Camilo José Cela Analysis

Other literary forms

(Survey of Novels and Novellas)

The novels of Camilo José Cela (SAY-lah) constitute but a fraction of his literary production. He excelled as a short-story writer and author of travel books, having published more than half a dozen volumes in each of these genres. Esas nubes que pasan (1945; passing clouds) contains twelve tales previously published in periodicals. It was followed by El bonito crimen del carabinero y otras invenciones (1947; the patrolman’s nice crime and other inventions), El gallego y su cuadrilla (1949; the Galician and his team), Baraja de invenciones (1953; deck of inventions), El molino de viento (1956; the windmill), Gavilla de fábulas sin amor (1962; bag of loveless fables), Once cuentos de fútbol (1963; eleven soccer tales), and others.

Cela’s early travel books were superior to the later ones, the better ones including Viaje a la Alcarria (1948; Journey to Alcarria, 1964), Del Miño al Bidasoa (1952; from the Miño to the Bidasoa), Judíos, moros, y cristianos (1956; Jews, Moors, and Christians), Primer viaje andaluz (1959; first Andalusian trip), Viaje al Pirineo de Lérida (1965; trip to the Lérida Pyrenees), Páginas de geografía errabunda (1965; pages of vagabond geography), and Viaje a U.S.A. (1967; trip to the U.S.).

Cela has many volumes of essays to his credit, including Mesa revuelta (1945;...

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(Survey of Novels and Novellas)

With the death and exile of many writers of previous generations, Spanish literature languished during and after the Spanish Civil War (1936-1939). The first sign of rebirth was Camilo José Cela’s novel The Family of Pascual Duarte, which sparked a host of imitators and set the pattern for the novel during much of the 1940’s, a movement known as tremendismo. His next novels were successful, if less imitated, and his fame was assured with The Hive, which became the prototype for the social novel of the 1950’s and 1960’s. It is extremely rare that a Spanish writer is able to live by his or her pen, and Cela managed to do so. He was elected to the prestigious Royal Spanish Academy in 1957 and was appointed independent senator to represent intellectual interests and views by King Juan Carlos in 1978. In 1989, he was awarded the Nobel Prize in Literature. Many of his works have been translated, and for nearly four decades he was considered one of Spain’s foremost novelists. Cela was a trendsetter, interesting as an innovator, stylist, and caricaturist but not as a creator of memorable characters or plots.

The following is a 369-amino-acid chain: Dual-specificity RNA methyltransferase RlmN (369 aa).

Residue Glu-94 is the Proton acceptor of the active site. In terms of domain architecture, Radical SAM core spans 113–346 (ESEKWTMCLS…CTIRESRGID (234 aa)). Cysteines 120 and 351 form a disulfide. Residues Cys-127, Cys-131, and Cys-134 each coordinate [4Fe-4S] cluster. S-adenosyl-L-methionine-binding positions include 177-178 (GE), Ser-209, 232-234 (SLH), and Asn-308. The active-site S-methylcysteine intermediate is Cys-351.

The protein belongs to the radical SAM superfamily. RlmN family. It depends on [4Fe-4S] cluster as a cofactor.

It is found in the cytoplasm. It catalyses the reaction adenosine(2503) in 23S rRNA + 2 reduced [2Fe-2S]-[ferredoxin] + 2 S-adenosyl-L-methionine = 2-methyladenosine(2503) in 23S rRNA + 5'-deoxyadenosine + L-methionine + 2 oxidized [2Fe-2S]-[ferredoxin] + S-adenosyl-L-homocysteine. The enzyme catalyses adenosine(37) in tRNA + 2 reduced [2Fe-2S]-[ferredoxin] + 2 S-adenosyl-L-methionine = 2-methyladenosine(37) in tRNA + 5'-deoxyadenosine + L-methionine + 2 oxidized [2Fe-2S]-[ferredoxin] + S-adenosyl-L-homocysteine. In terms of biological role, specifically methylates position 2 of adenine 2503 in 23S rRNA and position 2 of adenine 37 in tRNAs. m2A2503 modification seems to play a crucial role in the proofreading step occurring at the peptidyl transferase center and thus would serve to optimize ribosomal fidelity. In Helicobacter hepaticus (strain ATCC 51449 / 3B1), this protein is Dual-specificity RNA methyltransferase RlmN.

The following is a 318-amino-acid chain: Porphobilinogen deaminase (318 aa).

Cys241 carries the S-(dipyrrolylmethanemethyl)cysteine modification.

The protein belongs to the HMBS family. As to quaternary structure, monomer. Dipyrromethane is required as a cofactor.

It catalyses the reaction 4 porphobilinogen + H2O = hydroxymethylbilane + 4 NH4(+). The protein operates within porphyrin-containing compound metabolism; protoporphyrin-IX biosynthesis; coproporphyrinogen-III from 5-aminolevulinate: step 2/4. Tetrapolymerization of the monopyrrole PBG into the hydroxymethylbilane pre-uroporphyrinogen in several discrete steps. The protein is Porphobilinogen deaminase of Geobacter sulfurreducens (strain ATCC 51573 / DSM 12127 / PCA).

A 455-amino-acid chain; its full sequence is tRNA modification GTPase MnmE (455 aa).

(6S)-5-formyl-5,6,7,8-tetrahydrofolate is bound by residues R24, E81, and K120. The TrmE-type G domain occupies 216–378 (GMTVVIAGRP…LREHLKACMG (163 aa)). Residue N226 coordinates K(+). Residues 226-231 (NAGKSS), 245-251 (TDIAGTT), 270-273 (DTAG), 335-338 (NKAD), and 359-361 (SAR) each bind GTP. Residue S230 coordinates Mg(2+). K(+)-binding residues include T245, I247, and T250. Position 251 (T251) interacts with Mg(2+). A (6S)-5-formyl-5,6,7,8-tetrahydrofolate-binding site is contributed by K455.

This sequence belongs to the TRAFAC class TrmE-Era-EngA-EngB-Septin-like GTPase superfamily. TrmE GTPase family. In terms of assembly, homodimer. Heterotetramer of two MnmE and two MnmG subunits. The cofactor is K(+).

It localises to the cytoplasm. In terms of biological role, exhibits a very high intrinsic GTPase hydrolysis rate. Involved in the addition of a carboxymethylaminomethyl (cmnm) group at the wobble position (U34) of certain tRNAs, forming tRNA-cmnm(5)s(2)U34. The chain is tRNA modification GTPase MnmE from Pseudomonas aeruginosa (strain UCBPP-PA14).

(Great Authors of World Literature, Critical Edition)

Busette, Cedric.“La Familia de Pascual Duarte” and “El Túnel”: Correspondences and Divergencies in the Exercise of Craft. Lanham, Md.: University Press of America, 1994. Busette compares and contrasts the debut novels of Cela and Ernesto Sábato, analyzing their narrative, language, protagonists, and other aspects of the two novels.

Cela, Camilo José. “Eulogy to the Fable.” The Georgia Review 49 (Spring, 1995): 235-245. The text of Cela’s speech upon receiving the Nobel Prize, December 8, 1989.

Cela, Camilo José. Interview by Valerie Miles. Paris Review 38, no. 139 (Summer, 1996): 124-163. A lengthy interview in which Cela discusses his personal life and career, including his family and academic background, literary training, some of his works, and thoughts on censorship.

Charlebois, Lucile C. Understanding Camilo José Cela. Columbia: University of South Carolina Press, 1998. A thorough but difficult study of Cela’s progressively difficult novels. Each chapter focuses on one of the novels, beginning with The Family of Pascual Duarte through La cruz de San Andres. Includes a chronology and a select bibliography.

Henn, David. C. J. Cela: La Colmena. 1974. Reprint. London: Grant & Cutler, 1997. An eighty-page brief study of The...

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